The CJP said the message should be clear to all that the general elections across the country will be held on the date (February 8, 2024), announced by the ECP and the President’s Office. He said if the media houses create doubts about elections then they will be violating the SC’s order, and Commission shall take action and report the matter to PEMRA. On a lighter note, Justice Faez said if someone casts doubt about the elections then they should instead of talking in public, talk to their wives.

Justice Athar Minallah stated as now, the final date has been submitted before the apex court no one would be allowed to violate it. “This Court knows how to enforce its order,” he added.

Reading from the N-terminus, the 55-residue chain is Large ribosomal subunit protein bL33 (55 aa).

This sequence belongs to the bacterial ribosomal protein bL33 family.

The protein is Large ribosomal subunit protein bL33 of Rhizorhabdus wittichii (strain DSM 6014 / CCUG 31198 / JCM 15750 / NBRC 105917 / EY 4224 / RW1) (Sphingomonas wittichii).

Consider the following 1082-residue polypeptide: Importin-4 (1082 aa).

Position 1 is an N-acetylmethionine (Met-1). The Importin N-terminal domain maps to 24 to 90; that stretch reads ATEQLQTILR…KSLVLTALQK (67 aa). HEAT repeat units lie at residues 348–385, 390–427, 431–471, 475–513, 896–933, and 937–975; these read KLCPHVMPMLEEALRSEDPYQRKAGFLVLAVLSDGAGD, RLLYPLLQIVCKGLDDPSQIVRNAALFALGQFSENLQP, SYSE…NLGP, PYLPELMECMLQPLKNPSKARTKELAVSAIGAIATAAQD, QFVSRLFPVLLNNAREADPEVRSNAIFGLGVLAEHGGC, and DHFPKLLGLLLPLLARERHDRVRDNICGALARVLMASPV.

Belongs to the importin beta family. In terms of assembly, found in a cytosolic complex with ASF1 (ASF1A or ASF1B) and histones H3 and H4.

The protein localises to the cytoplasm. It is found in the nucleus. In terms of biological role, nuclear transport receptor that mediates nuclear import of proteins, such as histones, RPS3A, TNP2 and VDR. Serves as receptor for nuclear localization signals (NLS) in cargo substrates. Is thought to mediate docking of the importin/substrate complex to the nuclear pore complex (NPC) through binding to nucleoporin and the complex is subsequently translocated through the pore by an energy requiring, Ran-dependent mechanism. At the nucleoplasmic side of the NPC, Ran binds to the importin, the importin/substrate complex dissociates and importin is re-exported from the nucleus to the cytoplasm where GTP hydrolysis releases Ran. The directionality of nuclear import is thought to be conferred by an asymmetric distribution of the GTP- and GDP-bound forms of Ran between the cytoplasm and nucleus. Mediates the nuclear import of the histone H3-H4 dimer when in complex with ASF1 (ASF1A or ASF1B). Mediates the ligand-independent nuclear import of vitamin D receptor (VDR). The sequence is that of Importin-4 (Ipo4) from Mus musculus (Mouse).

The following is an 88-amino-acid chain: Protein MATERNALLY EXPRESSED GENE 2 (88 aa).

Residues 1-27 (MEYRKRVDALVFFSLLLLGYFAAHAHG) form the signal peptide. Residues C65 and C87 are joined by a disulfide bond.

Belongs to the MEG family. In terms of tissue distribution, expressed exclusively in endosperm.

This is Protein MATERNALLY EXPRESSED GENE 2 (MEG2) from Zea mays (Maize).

Earlier, AGP Mansoor Usman Awan placed a letter issued by the President’s Office, and signed by the president’s secretary regarding the election date. It states that after due deliberation with the members of the ECP, wherein, the AGP was present, it was agreed that the elections will be held on February 8, 2024.

Shajeel Sheryar Swati, representing the ECP, submitted the minutes of the Commission, which was signed by the Election Commissioner and the four members of the ECP. It mentioned that the president agreed to holding of election date (February 8, 2024). He also provided a copy of the ECP’s notification, which states “… General Elections to the National Assembly and the Provincial Assemblies of Punjab, Sindh, Khyber Pakhtunkhwa and Balochistan will be held on February 8, 2024.”